Are You There God? It's Me, Margaret

Are You There God It's Me, Margaret.jpg

Book Information
Rating: Dependable
Reading/Interest Level: Intermediate, Young Adult
Author: Judy Blume
Publisher: Atheneum Books for Young Readers
Year: 1970
ISBN: 9781481409940
Pages: 153

Margaret just wants to be like everyone else. After her family moves from New York City to a suburban town in New Jersey, Margaret is confronted with questions she’s never had to face before. In her new town, every family is heavily involved in their respective church communities, but Margaret’s family is not religious. Margaret is also entering a new phase of her life. Her new friends talk about boys and the development of their bodies, and they seem to demand that Margaret do the same. Once she sees how far along these girls are, she suddenly feels so immature and fears that they will see how childish she is. As Margaret grapples with these issues that feel so personal and often feels alone, she reaches out to God. She doesn’t know what religion she is or what she believes, but she knows that she is feeling lost and confused, and, at the very least, prayer gives her someone to talk to.

Are You There God? It’s Me, Margaret is a classic book about a tricky phase of life. Judy Blume does not shy away from the more detailed aspects of physical and emotional development in adolescence, unlike other authors, and this honesty could make some readers uncomfortable. While some could see the details as inappropriate to discuss in a novel, all are realities that female readers will have to face in their development, so reading the characters discussing it all so openly could actually normalize those topics for readers. Because physical attraction is a large part of development, there is some sexual content, but it is only ever hinted at and never directly addressed. This book could be a great way for a parent to start conversations with readers about their experiences with peer pressure, as well as their feelings about their developing body or complex issues like religion. Though this is not exactly a comfortable read, it could be an important one and may help a reader in this period of development feel less alone.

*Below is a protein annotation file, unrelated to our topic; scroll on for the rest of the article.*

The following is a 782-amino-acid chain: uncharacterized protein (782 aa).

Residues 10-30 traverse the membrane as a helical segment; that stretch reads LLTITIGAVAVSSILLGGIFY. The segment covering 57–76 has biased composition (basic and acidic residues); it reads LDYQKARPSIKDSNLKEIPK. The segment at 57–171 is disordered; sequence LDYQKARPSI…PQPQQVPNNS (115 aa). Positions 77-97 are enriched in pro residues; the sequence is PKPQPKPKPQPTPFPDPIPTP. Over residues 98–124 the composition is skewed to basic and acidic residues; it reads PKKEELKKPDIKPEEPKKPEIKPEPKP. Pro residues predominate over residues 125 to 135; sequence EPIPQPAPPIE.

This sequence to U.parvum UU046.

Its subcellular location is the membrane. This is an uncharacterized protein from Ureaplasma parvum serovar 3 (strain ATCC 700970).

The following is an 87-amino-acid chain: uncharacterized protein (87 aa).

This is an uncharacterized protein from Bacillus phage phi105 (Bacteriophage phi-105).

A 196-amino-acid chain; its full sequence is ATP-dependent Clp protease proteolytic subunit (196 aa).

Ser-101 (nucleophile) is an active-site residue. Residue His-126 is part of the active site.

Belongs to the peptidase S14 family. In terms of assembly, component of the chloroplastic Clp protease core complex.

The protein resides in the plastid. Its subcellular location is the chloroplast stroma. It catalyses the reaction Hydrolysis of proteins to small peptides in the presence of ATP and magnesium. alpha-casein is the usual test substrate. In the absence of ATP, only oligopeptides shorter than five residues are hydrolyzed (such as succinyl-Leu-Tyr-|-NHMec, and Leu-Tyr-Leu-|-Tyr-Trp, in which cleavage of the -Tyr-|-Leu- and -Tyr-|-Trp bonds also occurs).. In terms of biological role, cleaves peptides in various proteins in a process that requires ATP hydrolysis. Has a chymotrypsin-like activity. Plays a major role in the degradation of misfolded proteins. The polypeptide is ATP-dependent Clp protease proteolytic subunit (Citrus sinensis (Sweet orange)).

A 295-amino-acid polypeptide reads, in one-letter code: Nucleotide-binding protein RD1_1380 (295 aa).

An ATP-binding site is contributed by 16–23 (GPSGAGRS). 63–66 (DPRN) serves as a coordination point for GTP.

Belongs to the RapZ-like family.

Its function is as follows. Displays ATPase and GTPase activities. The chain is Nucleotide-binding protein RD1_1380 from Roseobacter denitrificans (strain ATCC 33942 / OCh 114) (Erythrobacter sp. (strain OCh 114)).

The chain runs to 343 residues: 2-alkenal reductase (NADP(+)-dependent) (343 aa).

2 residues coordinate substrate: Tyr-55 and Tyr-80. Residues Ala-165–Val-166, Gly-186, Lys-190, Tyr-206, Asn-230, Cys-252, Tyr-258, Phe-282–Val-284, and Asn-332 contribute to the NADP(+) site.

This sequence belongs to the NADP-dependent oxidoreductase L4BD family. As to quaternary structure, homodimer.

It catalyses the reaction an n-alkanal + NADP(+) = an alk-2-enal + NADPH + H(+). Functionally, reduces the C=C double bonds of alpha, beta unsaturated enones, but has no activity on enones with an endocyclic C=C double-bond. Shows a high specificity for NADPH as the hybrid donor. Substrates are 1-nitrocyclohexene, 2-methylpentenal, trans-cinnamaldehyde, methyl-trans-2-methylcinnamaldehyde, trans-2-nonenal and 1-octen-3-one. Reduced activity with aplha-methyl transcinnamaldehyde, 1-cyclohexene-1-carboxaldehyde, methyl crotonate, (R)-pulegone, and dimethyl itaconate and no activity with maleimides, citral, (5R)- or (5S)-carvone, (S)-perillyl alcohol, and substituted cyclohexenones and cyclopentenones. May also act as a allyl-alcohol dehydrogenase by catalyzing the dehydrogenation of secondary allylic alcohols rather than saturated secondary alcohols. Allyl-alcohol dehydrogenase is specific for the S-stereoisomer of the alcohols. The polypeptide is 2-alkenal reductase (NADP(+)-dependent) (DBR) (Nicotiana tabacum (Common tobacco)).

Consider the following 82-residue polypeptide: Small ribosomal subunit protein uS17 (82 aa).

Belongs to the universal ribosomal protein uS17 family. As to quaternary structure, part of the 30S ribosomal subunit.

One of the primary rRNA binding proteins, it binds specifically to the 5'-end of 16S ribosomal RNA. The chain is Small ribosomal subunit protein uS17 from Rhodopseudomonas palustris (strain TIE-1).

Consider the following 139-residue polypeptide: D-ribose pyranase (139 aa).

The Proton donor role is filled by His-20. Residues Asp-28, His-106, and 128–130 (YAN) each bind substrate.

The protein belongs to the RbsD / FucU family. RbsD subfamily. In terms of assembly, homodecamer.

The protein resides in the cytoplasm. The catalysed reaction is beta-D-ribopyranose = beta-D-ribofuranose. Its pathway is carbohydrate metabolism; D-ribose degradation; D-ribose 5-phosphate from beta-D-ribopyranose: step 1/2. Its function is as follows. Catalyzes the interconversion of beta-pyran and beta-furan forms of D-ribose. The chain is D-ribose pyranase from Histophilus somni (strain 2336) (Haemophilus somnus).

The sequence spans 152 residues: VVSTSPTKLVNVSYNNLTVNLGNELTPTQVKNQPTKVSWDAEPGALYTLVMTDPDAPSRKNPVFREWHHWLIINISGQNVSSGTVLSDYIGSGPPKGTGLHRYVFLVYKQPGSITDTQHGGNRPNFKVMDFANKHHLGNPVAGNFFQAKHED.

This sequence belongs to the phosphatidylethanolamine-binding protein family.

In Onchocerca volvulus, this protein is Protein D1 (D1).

*Contains mild sexual content.